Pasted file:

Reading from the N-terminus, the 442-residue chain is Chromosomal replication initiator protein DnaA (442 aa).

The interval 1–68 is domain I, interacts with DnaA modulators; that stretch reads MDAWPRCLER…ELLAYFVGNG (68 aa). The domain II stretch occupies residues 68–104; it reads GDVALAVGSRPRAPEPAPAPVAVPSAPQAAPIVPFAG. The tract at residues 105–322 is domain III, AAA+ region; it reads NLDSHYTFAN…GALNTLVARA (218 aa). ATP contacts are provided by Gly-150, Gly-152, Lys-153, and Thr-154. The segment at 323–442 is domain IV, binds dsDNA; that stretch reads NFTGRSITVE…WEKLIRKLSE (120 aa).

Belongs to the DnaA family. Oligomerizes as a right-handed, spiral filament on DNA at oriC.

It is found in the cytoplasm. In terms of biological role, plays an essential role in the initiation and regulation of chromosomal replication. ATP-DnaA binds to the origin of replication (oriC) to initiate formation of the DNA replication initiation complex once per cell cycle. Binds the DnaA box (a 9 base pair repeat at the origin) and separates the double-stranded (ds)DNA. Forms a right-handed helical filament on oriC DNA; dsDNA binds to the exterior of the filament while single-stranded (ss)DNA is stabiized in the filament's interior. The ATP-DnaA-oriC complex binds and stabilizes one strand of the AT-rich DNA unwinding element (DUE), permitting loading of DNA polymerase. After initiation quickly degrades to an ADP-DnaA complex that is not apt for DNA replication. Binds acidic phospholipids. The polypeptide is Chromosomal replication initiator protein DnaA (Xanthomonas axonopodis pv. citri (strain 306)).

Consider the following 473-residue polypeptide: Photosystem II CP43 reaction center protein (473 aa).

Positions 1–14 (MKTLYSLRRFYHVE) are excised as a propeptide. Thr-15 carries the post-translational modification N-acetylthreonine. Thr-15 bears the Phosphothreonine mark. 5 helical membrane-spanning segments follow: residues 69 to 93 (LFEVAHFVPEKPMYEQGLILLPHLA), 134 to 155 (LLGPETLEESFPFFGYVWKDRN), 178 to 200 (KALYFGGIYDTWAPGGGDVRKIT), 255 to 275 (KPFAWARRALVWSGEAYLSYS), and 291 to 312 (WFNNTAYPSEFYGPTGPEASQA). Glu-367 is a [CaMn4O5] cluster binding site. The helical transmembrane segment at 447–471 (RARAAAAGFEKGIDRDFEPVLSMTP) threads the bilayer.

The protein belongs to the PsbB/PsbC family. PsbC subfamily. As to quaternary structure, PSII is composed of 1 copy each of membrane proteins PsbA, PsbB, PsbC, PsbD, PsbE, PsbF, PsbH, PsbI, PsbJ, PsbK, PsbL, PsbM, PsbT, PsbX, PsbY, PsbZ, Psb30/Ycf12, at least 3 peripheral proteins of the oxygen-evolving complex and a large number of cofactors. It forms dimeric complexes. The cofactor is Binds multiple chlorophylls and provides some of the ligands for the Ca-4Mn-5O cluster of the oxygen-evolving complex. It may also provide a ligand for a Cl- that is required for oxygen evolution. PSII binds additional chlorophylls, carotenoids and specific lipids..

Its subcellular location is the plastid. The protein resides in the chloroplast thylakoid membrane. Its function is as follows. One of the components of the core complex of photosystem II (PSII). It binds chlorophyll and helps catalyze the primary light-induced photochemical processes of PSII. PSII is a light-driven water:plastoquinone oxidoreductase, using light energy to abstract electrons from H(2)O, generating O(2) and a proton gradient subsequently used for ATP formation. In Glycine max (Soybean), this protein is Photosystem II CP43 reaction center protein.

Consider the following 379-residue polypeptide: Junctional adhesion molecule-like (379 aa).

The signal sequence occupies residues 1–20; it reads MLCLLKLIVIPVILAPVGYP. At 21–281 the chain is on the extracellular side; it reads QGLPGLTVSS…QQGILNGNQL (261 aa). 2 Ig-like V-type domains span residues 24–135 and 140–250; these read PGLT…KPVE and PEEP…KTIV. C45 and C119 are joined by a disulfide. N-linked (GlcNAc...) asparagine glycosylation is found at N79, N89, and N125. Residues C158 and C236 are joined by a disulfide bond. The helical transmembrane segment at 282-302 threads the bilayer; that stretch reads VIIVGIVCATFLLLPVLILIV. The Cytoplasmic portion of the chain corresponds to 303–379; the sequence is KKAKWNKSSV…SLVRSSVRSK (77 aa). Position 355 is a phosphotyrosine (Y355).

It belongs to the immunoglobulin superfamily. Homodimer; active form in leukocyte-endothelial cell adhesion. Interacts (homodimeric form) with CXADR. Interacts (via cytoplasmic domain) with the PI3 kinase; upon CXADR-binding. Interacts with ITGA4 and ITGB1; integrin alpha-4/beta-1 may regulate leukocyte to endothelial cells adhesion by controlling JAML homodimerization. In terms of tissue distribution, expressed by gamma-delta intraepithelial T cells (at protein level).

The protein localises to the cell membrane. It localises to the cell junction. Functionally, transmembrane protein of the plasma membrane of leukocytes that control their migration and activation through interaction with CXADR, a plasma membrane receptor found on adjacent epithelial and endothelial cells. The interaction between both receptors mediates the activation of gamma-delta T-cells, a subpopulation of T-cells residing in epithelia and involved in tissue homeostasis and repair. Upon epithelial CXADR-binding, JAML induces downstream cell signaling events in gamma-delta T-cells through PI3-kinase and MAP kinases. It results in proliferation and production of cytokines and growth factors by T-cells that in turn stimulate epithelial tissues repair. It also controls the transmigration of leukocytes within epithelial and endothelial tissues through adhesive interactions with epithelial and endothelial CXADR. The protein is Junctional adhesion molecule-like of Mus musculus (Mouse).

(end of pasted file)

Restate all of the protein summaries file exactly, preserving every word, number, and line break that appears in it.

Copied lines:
Reading from the N-terminus, the 442-residue chain is Chromosomal replication initiator protein DnaA (442 aa).

The interval 1–68 is domain I, interacts with DnaA modulators; that stretch reads MDAWPRCLER…ELLAYFVGNG (68 aa). The domain II stretch occupies residues 68–104; it reads GDVALAVGSRPRAPEPAPAPVAVPSAPQAAPIVPFAG. The tract at residues 105–322 is domain III, AAA+ region; it reads NLDSHYTFAN…GALNTLVARA (218 aa). ATP contacts are provided by Gly-150, Gly-152, Lys-153, and Thr-154. The segment at 323–442 is domain IV, binds dsDNA; that stretch reads NFTGRSITVE…WEKLIRKLSE (120 aa).

Belongs to the DnaA family. Oligomerizes as a right-handed, spiral filament on DNA at oriC.

It is found in the cytoplasm. In terms of biological role, plays an essential role in the initiation and regulation of chromosomal replication. ATP-DnaA binds to the origin of replication (oriC) to initiate formation of the DNA replication initiation complex once per cell cycle. Binds the DnaA box (a 9 base pair repeat at the origin) and separates the double-stranded (ds)DNA. Forms a right-handed helical filament on oriC DNA; dsDNA binds to the exterior of the filament while single-stranded (ss)DNA is stabiized in the filament's interior. The ATP-DnaA-oriC complex binds and stabilizes one strand of the AT-rich DNA unwinding element (DUE), permitting loading of DNA polymerase. After initiation quickly degrades to an ADP-DnaA complex that is not apt for DNA replication. Binds acidic phospholipids. The polypeptide is Chromosomal replication initiator protein DnaA (Xanthomonas axonopodis pv. citri (strain 306)).

Consider the following 473-residue polypeptide: Photosystem II CP43 reaction center protein (473 aa).

Positions 1–14 (MKTLYSLRRFYHVE) are excised as a propeptide. Thr-15 carries the post-translational modification N-acetylthreonine. Thr-15 bears the Phosphothreonine mark. 5 helical membrane-spanning segments follow: residues 69 to 93 (LFEVAHFVPEKPMYEQGLILLPHLA), 134 to 155 (LLGPETLEESFPFFGYVWKDRN), 178 to 200 (KALYFGGIYDTWAPGGGDVRKIT), 255 to 275 (KPFAWARRALVWSGEAYLSYS), and 291 to 312 (WFNNTAYPSEFYGPTGPEASQA). Glu-367 is a [CaMn4O5] cluster binding site. The helical transmembrane segment at 447–471 (RARAAAAGFEKGIDRDFEPVLSMTP) threads the bilayer.

The protein belongs to the PsbB/PsbC family. PsbC subfamily. As to quaternary structure, PSII is composed of 1 copy each of membrane proteins PsbA, PsbB, PsbC, PsbD, PsbE, PsbF, PsbH, PsbI, PsbJ, PsbK, PsbL, PsbM, PsbT, PsbX, PsbY, PsbZ, Psb30/Ycf12, at least 3 peripheral proteins of the oxygen-evolving complex and a large number of cofactors. It forms dimeric complexes. The cofactor is Binds multiple chlorophylls and provides some of the ligands for the Ca-4Mn-5O cluster of the oxygen-evolving complex. It may also provide a ligand for a Cl- that is required for oxygen evolution. PSII binds additional chlorophylls, carotenoids and specific lipids..

Its subcellular location is the plastid. The protein resides in the chloroplast thylakoid membrane. Its function is as follows. One of the components of the core complex of photosystem II (PSII). It binds chlorophyll and helps catalyze the primary light-induced photochemical processes of PSII. PSII is a light-driven water:plastoquinone oxidoreductase, using light energy to abstract electrons from H(2)O, generating O(2) and a proton gradient subsequently used for ATP formation. In Glycine max (Soybean), this protein is Photosystem II CP43 reaction center protein.

Consider the following 379-residue polypeptide: Junctional adhesion molecule-like (379 aa).

The signal sequence occupies residues 1–20; it reads MLCLLKLIVIPVILAPVGYP. At 21–281 the chain is on the extracellular side; it reads QGLPGLTVSS…QQGILNGNQL (261 aa). 2 Ig-like V-type domains span residues 24–135 and 140–250; these read PGLT…KPVE and PEEP…KTIV. C45 and C119 are joined by a disulfide. N-linked (GlcNAc...) asparagine glycosylation is found at N79, N89, and N125. Residues C158 and C236 are joined by a disulfide bond. The helical transmembrane segment at 282-302 threads the bilayer; that stretch reads VIIVGIVCATFLLLPVLILIV. The Cytoplasmic portion of the chain corresponds to 303–379; the sequence is KKAKWNKSSV…SLVRSSVRSK (77 aa). Position 355 is a phosphotyrosine (Y355).

It belongs to the immunoglobulin superfamily. Homodimer; active form in leukocyte-endothelial cell adhesion. Interacts (homodimeric form) with CXADR. Interacts (via cytoplasmic domain) with the PI3 kinase; upon CXADR-binding. Interacts with ITGA4 and ITGB1; integrin alpha-4/beta-1 may regulate leukocyte to endothelial cells adhesion by controlling JAML homodimerization. In terms of tissue distribution, expressed by gamma-delta intraepithelial T cells (at protein level).

The protein localises to the cell membrane. It localises to the cell junction. Functionally, transmembrane protein of the plasma membrane of leukocytes that control their migration and activation through interaction with CXADR, a plasma membrane receptor found on adjacent epithelial and endothelial cells. The interaction between both receptors mediates the activation of gamma-delta T-cells, a subpopulation of T-cells residing in epithelia and involved in tissue homeostasis and repair. Upon epithelial CXADR-binding, JAML induces downstream cell signaling events in gamma-delta T-cells through PI3-kinase and MAP kinases. It results in proliferation and production of cytokines and growth factors by T-cells that in turn stimulate epithelial tissues repair. It also controls the transmigration of leukocytes within epithelial and endothelial tissues through adhesive interactions with epithelial and endothelial CXADR. The protein is Junctional adhesion molecule-like of Mus musculus (Mouse).